Milk-scandal official gets new job with watchdog

PUBLISHED : Thursday, 07 May, 2009, 12:00am
UPDATED : Thursday, 07 May, 2009, 12:00am

A senior official disciplined for his part in the melamine-in-milk scandal has been given a new job with the national quality watchdog, sparking a fresh public outcry just weeks after a previous promotion was discovered.

The first time he was quietly promoted to a key post in Anhui province . Now he has been transferred back to the watchdog.

The General Administration of Quality Supervision, Inspection and Quarantine (AQSIQ) announced this month that Bao Junkai, the former deputy director of its food-production supervision department, had been appointed deputy head of its science and technology department. The news spread rapidly on the internet yesterday, and was discussed widely in chat rooms. But some news websites tried to remove reports about Mr Bao's new job.

He was subjected to administrative discipline in March to answer for the adulterated-milk scandal, in which melamine was added to substandard milk to allow it to pass tests for protein content. The widespread practice led to the deaths of at least six children from kidney failure and saw 300,000 fall ill, many with painful kidney stones.

But early last month, netizens discovered he had taken part in official events as head of the Anhui Entry-Exit Inspection and Quarantine Bureau - a more senior position than his original one - as early as December. That appointment caused uproar in the media and on the Net, with one observer calling it 'beyond comprehension'.

Weeks later, the public has been stunned to find he was quietly transferred back to the AQSIQ last month.

'The repeated reappointments of Bao have an extremely bad effect on society,' a law student in Beijing said. 'Bao's experience tells society that mainland officials will be fine and back soon, no matter how big the accidents they are responsible for.' Another netizen said: 'If demotion and removal can't work, what else can bring justice to government administration?' Liu Xutao , from the National School of Administration, said authorities should explain Mr Bao's punishment and reappointment.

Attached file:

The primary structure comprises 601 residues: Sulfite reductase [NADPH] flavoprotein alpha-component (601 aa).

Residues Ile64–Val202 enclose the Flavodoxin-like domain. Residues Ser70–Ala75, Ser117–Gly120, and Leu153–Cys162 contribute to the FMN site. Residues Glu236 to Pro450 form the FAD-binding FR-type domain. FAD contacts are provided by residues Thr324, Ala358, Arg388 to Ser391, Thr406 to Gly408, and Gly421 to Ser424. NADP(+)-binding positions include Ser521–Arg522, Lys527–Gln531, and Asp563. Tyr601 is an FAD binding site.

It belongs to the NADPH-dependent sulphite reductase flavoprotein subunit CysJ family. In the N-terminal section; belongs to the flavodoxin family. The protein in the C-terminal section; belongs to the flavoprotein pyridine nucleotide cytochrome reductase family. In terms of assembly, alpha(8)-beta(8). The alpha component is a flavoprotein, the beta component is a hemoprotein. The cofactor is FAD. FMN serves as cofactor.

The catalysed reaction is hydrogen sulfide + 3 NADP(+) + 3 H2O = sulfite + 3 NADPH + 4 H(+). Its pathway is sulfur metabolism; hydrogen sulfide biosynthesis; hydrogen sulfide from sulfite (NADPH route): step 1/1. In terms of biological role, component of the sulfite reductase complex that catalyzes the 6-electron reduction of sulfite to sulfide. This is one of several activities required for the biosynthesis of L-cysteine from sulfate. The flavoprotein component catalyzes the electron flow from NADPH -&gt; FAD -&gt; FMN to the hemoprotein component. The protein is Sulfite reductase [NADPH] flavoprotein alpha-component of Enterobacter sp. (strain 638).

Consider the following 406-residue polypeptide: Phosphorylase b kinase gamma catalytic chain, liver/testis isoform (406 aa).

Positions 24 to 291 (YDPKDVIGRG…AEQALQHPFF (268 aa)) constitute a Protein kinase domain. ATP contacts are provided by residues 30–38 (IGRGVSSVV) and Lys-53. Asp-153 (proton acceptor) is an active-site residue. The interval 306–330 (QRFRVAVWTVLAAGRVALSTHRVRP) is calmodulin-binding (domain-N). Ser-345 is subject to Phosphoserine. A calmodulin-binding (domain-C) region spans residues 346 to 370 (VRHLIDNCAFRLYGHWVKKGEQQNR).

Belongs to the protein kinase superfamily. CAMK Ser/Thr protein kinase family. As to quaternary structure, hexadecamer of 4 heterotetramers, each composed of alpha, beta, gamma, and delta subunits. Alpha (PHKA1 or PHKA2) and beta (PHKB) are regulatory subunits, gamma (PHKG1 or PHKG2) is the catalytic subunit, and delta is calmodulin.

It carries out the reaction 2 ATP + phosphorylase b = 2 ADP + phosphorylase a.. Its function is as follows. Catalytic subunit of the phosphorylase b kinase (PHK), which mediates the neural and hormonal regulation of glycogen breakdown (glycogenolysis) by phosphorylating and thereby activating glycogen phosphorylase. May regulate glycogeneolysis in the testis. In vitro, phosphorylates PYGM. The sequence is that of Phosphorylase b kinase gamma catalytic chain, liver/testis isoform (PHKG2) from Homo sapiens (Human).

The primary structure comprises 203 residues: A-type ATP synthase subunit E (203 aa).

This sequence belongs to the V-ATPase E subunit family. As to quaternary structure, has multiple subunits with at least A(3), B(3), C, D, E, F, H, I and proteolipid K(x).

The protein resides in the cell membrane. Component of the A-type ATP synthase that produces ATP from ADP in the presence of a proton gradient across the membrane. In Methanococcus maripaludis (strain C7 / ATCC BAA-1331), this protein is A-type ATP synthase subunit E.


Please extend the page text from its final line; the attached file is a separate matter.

'That's necessary to cool public anger and rebuild the public's confidence in the government,' he said. 'I think AQSIQ believes the earlier disciplinary measures were proper and enough for Mr Bao. The public would not want to put an end to an official's career as a result of a single mistake.

'The problem is the lack of transparent, detailed rules on accountability policies, which must appear to be fair to the public and officials. No public anger will be sparked if it is clearly listed under what rules officials will be punished and sacked, and under what rules they will be reappointed.'

New jobs for officials disciplined for corruption scandals, mine accidents, the tainted-milk scandal and even a scandal over faked photographs of a tiger have sown widespread doubts about accountability on the mainland.